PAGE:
“The Corps and EPA are not trying to micromanage farmers, they are trying to stop farmers from farming their fields. They’re trying to turn our farmland into habitat preservation. They’re simply trying to chase us off of our land.” ~John Duarte~
by Marjorie Haun
Rural America swept President Trump into office last November, to a great degree for his promises to end government overreach and overreaction in matters where water, lands, and resources have been regulated to death by federal bureaucrats. One of President Trump’s first acts was his executive order (EO) initiating a review of of the economically-devastating Obama-era EPA rule, Waters of the U.S. (WOTUS), which puts everything from seasonal pools in California, to mud puddles in Montana, to rain-filled ruts in Utah under the regulatory control of Washington D.C. On February 28 the White House released its WOTUS press release, which reads, in part:
(b) The Administrator, the Assistant Secretary, and the heads of all executive departments and agencies shall review all orders, rules, regulations, guidelines, or policies implementing or enforcing the final rule listed in subsection (a) of this section for consistency with the policy set forth in section 1 of this order and shall rescind or revise, or publish for notice and comment proposed rules rescinding or revising, those issuances, as appropriate and consistent with law and with any changes made as a result of a rulemaking proceeding undertaken pursuant to subsection (a) of this section.
(c) With respect to any litigation before the Federal courts related to the final rule listed in subsection (a) of this section, the Administrator and the Assistant Secretary shall promptly notify the Attorney General of the pending review under subsection (b) of this section so that the Attorney General may, as he deems appropriate, inform any court of such review and take such measures as he deems appropriate concerning any such litigation pending the completion of further administrative proceedings related to the rule.
Despite the litigation provisions in the Trump EO, on April 3, just days prior to the confirmation of Colorado Jurist, Neil Gorsuch, the Supreme Court (SCOTUS) ignored Trump’s executive order, and chose to hear a prior WOTUS case involving private industry and environmentalist special interests. With the SCOTUS ruling, federal prosecution of ‘offenders’ continued to go forward. As a result, the property rights of thousands of ranchers, farmers, landowners, manufacturers and other private citizens now hang in the balance. John Duarte, a farmer and horticulturalist from California, has been fighting the EPA and Army Corps of Engineers for years against charges brought under ‘Clean Water’ regulations. He is one whose freedom and property are at risk.
On May 24, Tim Pearce of Daily Caller News Foundation reported:
John Duarte, a farmer in Tehama County, California, is facing a $2.8 million fine and a federal trial for plowing his field without a permit.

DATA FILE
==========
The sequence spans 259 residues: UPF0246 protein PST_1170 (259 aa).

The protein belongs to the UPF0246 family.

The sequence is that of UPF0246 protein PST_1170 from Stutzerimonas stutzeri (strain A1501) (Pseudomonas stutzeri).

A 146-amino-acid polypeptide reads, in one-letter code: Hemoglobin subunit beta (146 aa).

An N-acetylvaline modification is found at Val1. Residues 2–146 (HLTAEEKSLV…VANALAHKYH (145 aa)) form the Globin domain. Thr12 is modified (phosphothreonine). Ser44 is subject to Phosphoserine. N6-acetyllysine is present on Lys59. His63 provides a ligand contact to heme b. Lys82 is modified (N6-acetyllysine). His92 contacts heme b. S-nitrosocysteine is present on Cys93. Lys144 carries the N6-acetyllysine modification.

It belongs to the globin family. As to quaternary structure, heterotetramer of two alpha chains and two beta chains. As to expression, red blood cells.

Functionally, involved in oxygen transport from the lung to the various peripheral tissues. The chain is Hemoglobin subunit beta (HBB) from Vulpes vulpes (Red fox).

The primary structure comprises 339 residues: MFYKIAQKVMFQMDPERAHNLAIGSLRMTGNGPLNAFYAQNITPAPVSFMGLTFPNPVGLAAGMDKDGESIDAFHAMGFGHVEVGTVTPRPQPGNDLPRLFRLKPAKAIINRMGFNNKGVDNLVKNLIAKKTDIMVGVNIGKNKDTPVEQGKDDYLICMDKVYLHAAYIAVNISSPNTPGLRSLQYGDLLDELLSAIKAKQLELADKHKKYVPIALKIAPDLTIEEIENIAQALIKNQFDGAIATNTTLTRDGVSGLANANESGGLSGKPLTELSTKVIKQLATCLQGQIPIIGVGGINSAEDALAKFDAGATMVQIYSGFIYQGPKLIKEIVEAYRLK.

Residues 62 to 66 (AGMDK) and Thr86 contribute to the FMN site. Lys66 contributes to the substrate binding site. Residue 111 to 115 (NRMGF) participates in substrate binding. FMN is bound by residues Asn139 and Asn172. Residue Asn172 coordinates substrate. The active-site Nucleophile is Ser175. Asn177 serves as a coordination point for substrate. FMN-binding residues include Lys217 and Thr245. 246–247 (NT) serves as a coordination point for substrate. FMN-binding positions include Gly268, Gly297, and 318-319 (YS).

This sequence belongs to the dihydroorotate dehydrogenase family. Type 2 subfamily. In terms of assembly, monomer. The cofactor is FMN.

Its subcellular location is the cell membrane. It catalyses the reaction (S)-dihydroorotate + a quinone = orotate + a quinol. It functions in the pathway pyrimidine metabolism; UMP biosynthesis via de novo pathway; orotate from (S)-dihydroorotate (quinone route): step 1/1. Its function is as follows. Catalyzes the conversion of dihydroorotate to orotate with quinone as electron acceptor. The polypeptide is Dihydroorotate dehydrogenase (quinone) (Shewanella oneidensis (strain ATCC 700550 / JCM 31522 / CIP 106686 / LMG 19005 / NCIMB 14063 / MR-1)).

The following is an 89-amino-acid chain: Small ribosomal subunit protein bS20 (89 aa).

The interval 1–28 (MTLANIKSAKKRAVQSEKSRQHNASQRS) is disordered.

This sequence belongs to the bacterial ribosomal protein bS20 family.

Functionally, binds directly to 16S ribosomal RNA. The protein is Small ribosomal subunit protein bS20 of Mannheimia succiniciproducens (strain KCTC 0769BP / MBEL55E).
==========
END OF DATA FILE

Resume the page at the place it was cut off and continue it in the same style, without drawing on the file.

One of Duerte’s lawyers, Anthony Francois, told USA Today the case could establish a precedent requiring farmers to obtain costly permits to plant crops on privately-owned land.
Duarte’s troubles began in 2012 when he hired a worker to plow 450 acres of land he’d just purchased. The contractor plowed the land, hitting some vernal pools that existed on it, causing minimal damage to the pools themselves, Duarte told USA Today.
According to the Environmental Protection Agency, vernal pools are classified as wetlands and thus protected by the Clean Water Act from “the discharge of dredged or fill material into the waters of the United States.”
A permit from the Army Corps of Engineers is usually required before any action that risks polluting U.S. waters can be taken. Farming is exempted from this, however.
Even so, the Army Corps of Engineers sent a cease and desist order to Duarte in 2013, alleging he “discharged dredge or fill material into … waters of the United States,” according to court documents.
Duarte sued the Army Corps of Engineers for violating his right to due process. The act sparked a counter suit by the Army of Engineers against Duarte and a legal battle that Francois believes may be settled in the Supreme Court.
The Duarte case has become a case study for EPA assaults on private property rights, and has gotten of the attention of farming, and private property advocates across the country. In January of 2016, Farm Bureau TV posted the following synopsis of the Duarte battle:
Duarte’s case is not the only one which should be swiftly reviewed and dismissed, if Americans are to feel secure in their rights to own, improve, use and profit from their own property. Being granted full and unconditional clemency by President Trump in cases where law-abiding people have been convicted and imprisoned for management of improvements to their own property, is the only just outcome. These are just two of such cases.
Joe Robertson, a 78 year-old United States Navy Veteran, currently languishes in federal prison on a conviction related to his improvements to a pond on his rural Montana property.
Dwight and Steven Hammond, father and son ranchers from rugged southeastern Oregon, are currently serving time in federal prison for their convictions under federal ‘terrorism’ statutes. Terrorism charges were brought against the ranchers when, on two occasions within a ten-year span, they set prescriptive fires in order to control noxious weeds and renew the soil on their grazing allotments, and the fires accidentally spread to BLM-managed lands, leaving minimal damage to vegetation and virtually no damage to buildings or other federal properties.
Free Range Report